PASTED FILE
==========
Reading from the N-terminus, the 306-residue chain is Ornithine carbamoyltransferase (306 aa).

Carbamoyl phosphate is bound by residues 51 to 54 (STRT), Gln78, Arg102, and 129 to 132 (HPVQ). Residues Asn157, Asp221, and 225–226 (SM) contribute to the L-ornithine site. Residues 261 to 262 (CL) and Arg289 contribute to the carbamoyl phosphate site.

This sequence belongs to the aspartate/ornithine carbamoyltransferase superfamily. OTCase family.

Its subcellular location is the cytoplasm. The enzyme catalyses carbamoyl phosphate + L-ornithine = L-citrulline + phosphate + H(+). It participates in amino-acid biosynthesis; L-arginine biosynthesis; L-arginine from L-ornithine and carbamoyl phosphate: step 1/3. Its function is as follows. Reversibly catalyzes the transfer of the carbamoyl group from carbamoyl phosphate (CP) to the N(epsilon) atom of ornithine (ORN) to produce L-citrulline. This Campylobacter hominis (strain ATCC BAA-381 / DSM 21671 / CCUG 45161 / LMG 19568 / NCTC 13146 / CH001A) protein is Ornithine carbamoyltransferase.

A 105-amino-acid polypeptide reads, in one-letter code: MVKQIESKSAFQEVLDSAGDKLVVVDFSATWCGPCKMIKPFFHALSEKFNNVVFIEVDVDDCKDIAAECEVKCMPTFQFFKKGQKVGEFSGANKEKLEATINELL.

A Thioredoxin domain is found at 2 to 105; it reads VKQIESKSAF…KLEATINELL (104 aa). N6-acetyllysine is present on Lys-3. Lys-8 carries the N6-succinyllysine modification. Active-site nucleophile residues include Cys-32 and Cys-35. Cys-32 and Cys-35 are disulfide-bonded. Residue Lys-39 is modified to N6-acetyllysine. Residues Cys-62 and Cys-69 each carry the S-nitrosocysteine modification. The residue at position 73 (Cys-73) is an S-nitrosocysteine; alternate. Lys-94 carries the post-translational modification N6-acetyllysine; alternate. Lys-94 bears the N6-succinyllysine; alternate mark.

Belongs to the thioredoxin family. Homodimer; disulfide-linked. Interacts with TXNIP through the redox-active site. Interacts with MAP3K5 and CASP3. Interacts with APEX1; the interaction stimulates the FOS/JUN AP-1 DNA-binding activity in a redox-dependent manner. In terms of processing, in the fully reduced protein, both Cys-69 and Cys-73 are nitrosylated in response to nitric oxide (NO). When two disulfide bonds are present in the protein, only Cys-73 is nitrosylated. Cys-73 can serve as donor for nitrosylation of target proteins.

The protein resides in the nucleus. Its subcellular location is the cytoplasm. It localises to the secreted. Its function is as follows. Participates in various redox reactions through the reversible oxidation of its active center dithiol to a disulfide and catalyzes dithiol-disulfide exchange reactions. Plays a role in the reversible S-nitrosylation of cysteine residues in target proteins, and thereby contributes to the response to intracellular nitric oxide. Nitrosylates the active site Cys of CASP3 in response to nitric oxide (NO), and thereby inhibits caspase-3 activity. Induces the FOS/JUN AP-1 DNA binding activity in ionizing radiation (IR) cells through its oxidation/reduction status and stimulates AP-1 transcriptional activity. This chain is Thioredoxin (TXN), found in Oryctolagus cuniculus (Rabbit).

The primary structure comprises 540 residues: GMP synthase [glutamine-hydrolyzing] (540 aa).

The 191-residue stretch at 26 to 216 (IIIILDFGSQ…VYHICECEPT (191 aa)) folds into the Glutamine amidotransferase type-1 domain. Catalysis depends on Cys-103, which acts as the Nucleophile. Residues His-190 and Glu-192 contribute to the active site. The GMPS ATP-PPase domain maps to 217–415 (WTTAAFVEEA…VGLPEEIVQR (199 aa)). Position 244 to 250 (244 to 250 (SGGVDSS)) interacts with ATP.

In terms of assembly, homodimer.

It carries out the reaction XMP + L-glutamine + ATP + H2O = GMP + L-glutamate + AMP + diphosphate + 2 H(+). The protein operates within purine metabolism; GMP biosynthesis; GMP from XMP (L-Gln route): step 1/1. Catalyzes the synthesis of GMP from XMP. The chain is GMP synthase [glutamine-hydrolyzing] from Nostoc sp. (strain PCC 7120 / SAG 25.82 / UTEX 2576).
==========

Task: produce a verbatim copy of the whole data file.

Reading from the N-terminus, the 306-residue chain is Ornithine carbamoyltransferase (306 aa).

Carbamoyl phosphate is bound by residues 51 to 54 (STRT), Gln78, Arg102, and 129 to 132 (HPVQ). Residues Asn157, Asp221, and 225–226 (SM) contribute to the L-ornithine site. Residues 261 to 262 (CL) and Arg289 contribute to the carbamoyl phosphate site.

This sequence belongs to the aspartate/ornithine carbamoyltransferase superfamily. OTCase family.

Its subcellular location is the cytoplasm. The enzyme catalyses carbamoyl phosphate + L-ornithine = L-citrulline + phosphate + H(+). It participates in amino-acid biosynthesis; L-arginine biosynthesis; L-arginine from L-ornithine and carbamoyl phosphate: step 1/3. Its function is as follows. Reversibly catalyzes the transfer of the carbamoyl group from carbamoyl phosphate (CP) to the N(epsilon) atom of ornithine (ORN) to produce L-citrulline. This Campylobacter hominis (strain ATCC BAA-381 / DSM 21671 / CCUG 45161 / LMG 19568 / NCTC 13146 / CH001A) protein is Ornithine carbamoyltransferase.

A 105-amino-acid polypeptide reads, in one-letter code: MVKQIESKSAFQEVLDSAGDKLVVVDFSATWCGPCKMIKPFFHALSEKFNNVVFIEVDVDDCKDIAAECEVKCMPTFQFFKKGQKVGEFSGANKEKLEATINELL.

A Thioredoxin domain is found at 2 to 105; it reads VKQIESKSAF…KLEATINELL (104 aa). N6-acetyllysine is present on Lys-3. Lys-8 carries the N6-succinyllysine modification. Active-site nucleophile residues include Cys-32 and Cys-35. Cys-32 and Cys-35 are disulfide-bonded. Residue Lys-39 is modified to N6-acetyllysine. Residues Cys-62 and Cys-69 each carry the S-nitrosocysteine modification. The residue at position 73 (Cys-73) is an S-nitrosocysteine; alternate. Lys-94 carries the post-translational modification N6-acetyllysine; alternate. Lys-94 bears the N6-succinyllysine; alternate mark.

Belongs to the thioredoxin family. Homodimer; disulfide-linked. Interacts with TXNIP through the redox-active site. Interacts with MAP3K5 and CASP3. Interacts with APEX1; the interaction stimulates the FOS/JUN AP-1 DNA-binding activity in a redox-dependent manner. In terms of processing, in the fully reduced protein, both Cys-69 and Cys-73 are nitrosylated in response to nitric oxide (NO). When two disulfide bonds are present in the protein, only Cys-73 is nitrosylated. Cys-73 can serve as donor for nitrosylation of target proteins.

The protein resides in the nucleus. Its subcellular location is the cytoplasm. It localises to the secreted. Its function is as follows. Participates in various redox reactions through the reversible oxidation of its active center dithiol to a disulfide and catalyzes dithiol-disulfide exchange reactions. Plays a role in the reversible S-nitrosylation of cysteine residues in target proteins, and thereby contributes to the response to intracellular nitric oxide. Nitrosylates the active site Cys of CASP3 in response to nitric oxide (NO), and thereby inhibits caspase-3 activity. Induces the FOS/JUN AP-1 DNA binding activity in ionizing radiation (IR) cells through its oxidation/reduction status and stimulates AP-1 transcriptional activity. This chain is Thioredoxin (TXN), found in Oryctolagus cuniculus (Rabbit).

The primary structure comprises 540 residues: GMP synthase [glutamine-hydrolyzing] (540 aa).

The 191-residue stretch at 26 to 216 (IIIILDFGSQ…VYHICECEPT (191 aa)) folds into the Glutamine amidotransferase type-1 domain. Catalysis depends on Cys-103, which acts as the Nucleophile. Residues His-190 and Glu-192 contribute to the active site. The GMPS ATP-PPase domain maps to 217–415 (WTTAAFVEEA…VGLPEEIVQR (199 aa)). Position 244 to 250 (244 to 250 (SGGVDSS)) interacts with ATP.

In terms of assembly, homodimer.

It carries out the reaction XMP + L-glutamine + ATP + H2O = GMP + L-glutamate + AMP + diphosphate + 2 H(+). The protein operates within purine metabolism; GMP biosynthesis; GMP from XMP (L-Gln route): step 1/1. Catalyzes the synthesis of GMP from XMP. The chain is GMP synthase [glutamine-hydrolyzing] from Nostoc sp. (strain PCC 7120 / SAG 25.82 / UTEX 2576).